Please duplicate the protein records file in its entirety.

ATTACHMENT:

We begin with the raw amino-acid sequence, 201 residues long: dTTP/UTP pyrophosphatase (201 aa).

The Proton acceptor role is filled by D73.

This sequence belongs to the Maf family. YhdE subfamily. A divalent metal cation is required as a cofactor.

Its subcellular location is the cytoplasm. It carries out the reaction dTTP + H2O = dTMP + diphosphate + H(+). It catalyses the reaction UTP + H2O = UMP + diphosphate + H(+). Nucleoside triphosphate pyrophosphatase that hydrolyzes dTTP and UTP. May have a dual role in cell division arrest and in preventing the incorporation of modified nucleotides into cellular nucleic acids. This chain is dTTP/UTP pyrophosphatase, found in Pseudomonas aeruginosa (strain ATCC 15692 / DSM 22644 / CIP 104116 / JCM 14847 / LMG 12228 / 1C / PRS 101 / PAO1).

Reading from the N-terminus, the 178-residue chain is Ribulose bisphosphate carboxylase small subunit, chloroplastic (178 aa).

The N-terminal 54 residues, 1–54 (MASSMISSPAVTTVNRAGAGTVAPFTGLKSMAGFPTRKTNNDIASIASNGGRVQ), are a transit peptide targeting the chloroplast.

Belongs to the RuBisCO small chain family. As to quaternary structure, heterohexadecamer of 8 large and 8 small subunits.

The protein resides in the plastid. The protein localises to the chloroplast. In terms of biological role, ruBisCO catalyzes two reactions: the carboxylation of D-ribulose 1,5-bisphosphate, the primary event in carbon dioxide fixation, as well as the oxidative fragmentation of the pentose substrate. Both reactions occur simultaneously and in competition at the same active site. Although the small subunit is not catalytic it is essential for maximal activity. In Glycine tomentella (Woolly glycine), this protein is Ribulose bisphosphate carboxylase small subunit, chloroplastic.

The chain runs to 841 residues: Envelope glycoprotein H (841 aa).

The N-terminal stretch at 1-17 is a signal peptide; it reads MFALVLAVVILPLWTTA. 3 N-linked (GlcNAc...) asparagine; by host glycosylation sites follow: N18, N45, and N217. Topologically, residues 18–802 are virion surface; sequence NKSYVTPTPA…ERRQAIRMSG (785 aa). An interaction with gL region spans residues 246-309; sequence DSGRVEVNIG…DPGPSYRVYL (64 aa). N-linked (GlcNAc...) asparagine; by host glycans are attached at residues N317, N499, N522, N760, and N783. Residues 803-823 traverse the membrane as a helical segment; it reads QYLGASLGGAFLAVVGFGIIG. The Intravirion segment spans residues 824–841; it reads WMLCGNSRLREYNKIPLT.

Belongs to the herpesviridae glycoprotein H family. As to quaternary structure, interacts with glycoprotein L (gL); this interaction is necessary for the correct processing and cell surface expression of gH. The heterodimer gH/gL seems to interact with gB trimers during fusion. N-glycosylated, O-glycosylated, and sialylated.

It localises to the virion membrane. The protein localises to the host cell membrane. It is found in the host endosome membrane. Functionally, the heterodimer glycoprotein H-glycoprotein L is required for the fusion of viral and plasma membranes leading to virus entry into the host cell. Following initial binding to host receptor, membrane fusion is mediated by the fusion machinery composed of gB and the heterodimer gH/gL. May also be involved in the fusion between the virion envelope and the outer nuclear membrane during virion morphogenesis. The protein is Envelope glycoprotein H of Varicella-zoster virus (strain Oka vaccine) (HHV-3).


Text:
We begin with the raw amino-acid sequence, 201 residues long: dTTP/UTP pyrophosphatase (201 aa).

The Proton acceptor role is filled by D73.

This sequence belongs to the Maf family. YhdE subfamily. A divalent metal cation is required as a cofactor.

Its subcellular location is the cytoplasm. It carries out the reaction dTTP + H2O = dTMP + diphosphate + H(+). It catalyses the reaction UTP + H2O = UMP + diphosphate + H(+). Nucleoside triphosphate pyrophosphatase that hydrolyzes dTTP and UTP. May have a dual role in cell division arrest and in preventing the incorporation of modified nucleotides into cellular nucleic acids. This chain is dTTP/UTP pyrophosphatase, found in Pseudomonas aeruginosa (strain ATCC 15692 / DSM 22644 / CIP 104116 / JCM 14847 / LMG 12228 / 1C / PRS 101 / PAO1).

Reading from the N-terminus, the 178-residue chain is Ribulose bisphosphate carboxylase small subunit, chloroplastic (178 aa).

The N-terminal 54 residues, 1–54 (MASSMISSPAVTTVNRAGAGTVAPFTGLKSMAGFPTRKTNNDIASIASNGGRVQ), are a transit peptide targeting the chloroplast.

Belongs to the RuBisCO small chain family. As to quaternary structure, heterohexadecamer of 8 large and 8 small subunits.

The protein resides in the plastid. The protein localises to the chloroplast. In terms of biological role, ruBisCO catalyzes two reactions: the carboxylation of D-ribulose 1,5-bisphosphate, the primary event in carbon dioxide fixation, as well as the oxidative fragmentation of the pentose substrate. Both reactions occur simultaneously and in competition at the same active site. Although the small subunit is not catalytic it is essential for maximal activity. In Glycine tomentella (Woolly glycine), this protein is Ribulose bisphosphate carboxylase small subunit, chloroplastic.

The chain runs to 841 residues: Envelope glycoprotein H (841 aa).

The N-terminal stretch at 1-17 is a signal peptide; it reads MFALVLAVVILPLWTTA. 3 N-linked (GlcNAc...) asparagine; by host glycosylation sites follow: N18, N45, and N217. Topologically, residues 18–802 are virion surface; sequence NKSYVTPTPA…ERRQAIRMSG (785 aa). An interaction with gL region spans residues 246-309; sequence DSGRVEVNIG…DPGPSYRVYL (64 aa). N-linked (GlcNAc...) asparagine; by host glycans are attached at residues N317, N499, N522, N760, and N783. Residues 803-823 traverse the membrane as a helical segment; it reads QYLGASLGGAFLAVVGFGIIG. The Intravirion segment spans residues 824–841; it reads WMLCGNSRLREYNKIPLT.

Belongs to the herpesviridae glycoprotein H family. As to quaternary structure, interacts with glycoprotein L (gL); this interaction is necessary for the correct processing and cell surface expression of gH. The heterodimer gH/gL seems to interact with gB trimers during fusion. N-glycosylated, O-glycosylated, and sialylated.

It localises to the virion membrane. The protein localises to the host cell membrane. It is found in the host endosome membrane. Functionally, the heterodimer glycoprotein H-glycoprotein L is required for the fusion of viral and plasma membranes leading to virus entry into the host cell. Following initial binding to host receptor, membrane fusion is mediated by the fusion machinery composed of gB and the heterodimer gH/gL. May also be involved in the fusion between the virion envelope and the outer nuclear membrane during virion morphogenesis. The protein is Envelope glycoprotein H of Varicella-zoster virus (strain Oka vaccine) (HHV-3).